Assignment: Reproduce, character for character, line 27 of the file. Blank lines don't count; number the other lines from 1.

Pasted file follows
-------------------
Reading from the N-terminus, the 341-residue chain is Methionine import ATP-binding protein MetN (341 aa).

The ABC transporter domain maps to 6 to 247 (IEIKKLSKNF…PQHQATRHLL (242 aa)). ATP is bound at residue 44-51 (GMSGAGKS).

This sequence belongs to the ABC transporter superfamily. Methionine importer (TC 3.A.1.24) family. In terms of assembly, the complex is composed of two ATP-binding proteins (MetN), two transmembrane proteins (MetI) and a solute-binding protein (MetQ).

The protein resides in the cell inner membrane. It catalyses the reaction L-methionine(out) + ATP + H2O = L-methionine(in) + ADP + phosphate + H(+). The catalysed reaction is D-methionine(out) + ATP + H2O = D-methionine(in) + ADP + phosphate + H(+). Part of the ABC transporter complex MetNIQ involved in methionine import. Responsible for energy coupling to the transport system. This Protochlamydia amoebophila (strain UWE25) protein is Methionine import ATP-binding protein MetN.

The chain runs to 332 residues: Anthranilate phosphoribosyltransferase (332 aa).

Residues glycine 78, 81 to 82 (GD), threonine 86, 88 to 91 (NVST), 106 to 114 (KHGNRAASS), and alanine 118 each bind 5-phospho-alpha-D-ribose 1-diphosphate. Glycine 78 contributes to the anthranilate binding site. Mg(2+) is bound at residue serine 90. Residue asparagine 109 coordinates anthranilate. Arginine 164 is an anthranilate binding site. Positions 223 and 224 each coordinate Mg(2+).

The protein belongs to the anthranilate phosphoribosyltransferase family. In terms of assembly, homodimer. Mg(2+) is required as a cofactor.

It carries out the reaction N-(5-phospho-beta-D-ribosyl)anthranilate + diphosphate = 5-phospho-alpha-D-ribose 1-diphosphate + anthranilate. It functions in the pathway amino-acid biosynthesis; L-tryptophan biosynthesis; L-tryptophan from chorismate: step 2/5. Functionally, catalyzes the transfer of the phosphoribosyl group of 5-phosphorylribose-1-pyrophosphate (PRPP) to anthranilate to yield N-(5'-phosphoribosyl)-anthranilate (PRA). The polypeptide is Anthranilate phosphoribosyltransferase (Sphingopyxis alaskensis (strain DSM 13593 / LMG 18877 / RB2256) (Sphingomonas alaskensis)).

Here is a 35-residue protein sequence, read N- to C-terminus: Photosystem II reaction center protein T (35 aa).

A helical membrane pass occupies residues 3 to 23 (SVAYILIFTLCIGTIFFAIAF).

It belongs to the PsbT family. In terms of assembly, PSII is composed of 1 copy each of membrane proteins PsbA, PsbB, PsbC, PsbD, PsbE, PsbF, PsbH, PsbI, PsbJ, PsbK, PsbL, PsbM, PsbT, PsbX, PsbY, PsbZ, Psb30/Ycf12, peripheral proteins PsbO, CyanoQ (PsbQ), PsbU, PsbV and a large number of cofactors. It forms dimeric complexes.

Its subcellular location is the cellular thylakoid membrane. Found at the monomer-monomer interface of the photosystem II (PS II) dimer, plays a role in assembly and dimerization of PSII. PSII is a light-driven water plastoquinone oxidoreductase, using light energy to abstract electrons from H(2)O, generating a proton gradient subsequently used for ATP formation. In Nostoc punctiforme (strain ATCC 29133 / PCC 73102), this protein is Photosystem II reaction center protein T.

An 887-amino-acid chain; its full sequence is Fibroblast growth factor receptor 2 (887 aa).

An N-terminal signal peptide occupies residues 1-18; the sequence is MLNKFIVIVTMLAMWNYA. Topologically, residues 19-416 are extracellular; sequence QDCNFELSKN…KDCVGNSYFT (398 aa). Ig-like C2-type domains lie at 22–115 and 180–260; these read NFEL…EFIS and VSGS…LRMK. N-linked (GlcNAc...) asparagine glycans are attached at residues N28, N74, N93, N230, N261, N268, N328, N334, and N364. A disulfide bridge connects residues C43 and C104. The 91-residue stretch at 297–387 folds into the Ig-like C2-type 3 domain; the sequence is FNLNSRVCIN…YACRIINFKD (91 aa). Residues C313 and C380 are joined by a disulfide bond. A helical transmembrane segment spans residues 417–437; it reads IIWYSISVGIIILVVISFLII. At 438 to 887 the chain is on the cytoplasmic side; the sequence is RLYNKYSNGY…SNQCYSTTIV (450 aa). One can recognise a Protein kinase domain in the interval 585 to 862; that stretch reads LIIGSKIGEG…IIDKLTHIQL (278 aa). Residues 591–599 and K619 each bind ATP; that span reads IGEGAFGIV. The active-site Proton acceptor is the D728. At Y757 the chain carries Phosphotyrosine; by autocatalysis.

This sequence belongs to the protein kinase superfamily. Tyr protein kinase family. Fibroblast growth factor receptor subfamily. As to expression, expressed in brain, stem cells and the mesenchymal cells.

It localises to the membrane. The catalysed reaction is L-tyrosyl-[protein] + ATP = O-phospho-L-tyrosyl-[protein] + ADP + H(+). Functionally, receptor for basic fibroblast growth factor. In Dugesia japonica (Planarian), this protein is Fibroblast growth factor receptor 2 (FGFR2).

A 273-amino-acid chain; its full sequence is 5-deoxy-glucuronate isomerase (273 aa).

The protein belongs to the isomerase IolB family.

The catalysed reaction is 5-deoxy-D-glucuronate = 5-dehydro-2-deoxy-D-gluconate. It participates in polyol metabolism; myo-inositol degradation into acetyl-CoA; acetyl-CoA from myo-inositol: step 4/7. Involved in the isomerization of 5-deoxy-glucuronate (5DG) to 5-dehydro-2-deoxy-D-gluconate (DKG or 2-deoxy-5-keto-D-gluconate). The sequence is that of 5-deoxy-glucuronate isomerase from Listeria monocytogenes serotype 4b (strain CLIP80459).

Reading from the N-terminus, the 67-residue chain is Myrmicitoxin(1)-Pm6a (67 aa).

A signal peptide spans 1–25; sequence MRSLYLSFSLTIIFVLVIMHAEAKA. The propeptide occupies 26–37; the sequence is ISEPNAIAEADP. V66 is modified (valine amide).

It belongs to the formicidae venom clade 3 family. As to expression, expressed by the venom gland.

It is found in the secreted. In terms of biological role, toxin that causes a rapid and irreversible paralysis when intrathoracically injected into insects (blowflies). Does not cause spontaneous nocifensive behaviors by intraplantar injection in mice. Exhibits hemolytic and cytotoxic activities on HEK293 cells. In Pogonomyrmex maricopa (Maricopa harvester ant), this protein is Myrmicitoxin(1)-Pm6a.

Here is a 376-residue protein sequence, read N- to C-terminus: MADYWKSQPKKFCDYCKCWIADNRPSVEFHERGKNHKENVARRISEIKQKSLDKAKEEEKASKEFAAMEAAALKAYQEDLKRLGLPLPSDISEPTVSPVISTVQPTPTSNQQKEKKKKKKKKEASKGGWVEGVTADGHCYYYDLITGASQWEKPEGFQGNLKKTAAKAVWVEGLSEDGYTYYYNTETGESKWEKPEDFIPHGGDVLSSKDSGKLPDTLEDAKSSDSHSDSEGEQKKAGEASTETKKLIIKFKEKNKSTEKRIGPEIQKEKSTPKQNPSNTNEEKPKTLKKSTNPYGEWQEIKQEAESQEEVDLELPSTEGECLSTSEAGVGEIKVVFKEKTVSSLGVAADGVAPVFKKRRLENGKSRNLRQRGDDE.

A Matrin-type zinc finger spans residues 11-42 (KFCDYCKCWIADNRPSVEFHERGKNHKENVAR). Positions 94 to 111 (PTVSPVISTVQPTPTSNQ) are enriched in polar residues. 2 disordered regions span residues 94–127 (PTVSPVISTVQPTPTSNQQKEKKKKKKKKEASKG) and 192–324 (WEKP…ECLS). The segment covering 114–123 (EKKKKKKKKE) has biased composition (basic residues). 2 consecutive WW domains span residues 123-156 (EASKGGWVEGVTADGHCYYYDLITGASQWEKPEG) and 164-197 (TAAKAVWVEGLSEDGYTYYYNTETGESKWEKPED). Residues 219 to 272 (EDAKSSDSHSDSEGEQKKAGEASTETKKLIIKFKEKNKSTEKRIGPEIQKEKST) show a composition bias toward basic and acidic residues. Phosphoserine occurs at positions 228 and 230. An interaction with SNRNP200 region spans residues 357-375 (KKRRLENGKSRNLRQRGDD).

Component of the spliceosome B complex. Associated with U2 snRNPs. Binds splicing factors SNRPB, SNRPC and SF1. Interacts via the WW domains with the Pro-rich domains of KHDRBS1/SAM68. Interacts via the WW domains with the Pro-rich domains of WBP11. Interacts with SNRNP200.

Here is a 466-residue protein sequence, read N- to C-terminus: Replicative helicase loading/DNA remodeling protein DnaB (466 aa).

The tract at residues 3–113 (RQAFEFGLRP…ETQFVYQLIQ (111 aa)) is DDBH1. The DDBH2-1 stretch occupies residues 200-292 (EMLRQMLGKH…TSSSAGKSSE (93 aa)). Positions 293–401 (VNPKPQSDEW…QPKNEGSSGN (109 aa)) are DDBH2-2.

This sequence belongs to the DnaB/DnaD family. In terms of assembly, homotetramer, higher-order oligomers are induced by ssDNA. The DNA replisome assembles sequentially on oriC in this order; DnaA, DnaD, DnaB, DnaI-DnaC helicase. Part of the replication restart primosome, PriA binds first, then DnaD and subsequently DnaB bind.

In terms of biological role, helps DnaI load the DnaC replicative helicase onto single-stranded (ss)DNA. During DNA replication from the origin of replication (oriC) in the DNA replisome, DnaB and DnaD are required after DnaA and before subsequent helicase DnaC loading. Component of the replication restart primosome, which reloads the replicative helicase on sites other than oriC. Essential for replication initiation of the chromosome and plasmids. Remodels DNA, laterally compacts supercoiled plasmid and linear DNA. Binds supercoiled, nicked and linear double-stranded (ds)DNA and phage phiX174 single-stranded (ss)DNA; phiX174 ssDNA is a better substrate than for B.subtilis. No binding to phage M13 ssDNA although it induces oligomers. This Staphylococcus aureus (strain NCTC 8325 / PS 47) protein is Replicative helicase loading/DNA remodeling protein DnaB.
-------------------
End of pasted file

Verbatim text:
Here is a 466-residue protein sequence, read N- to C-terminus: Replicative helicase loading/DNA remodeling protein DnaB (466 aa).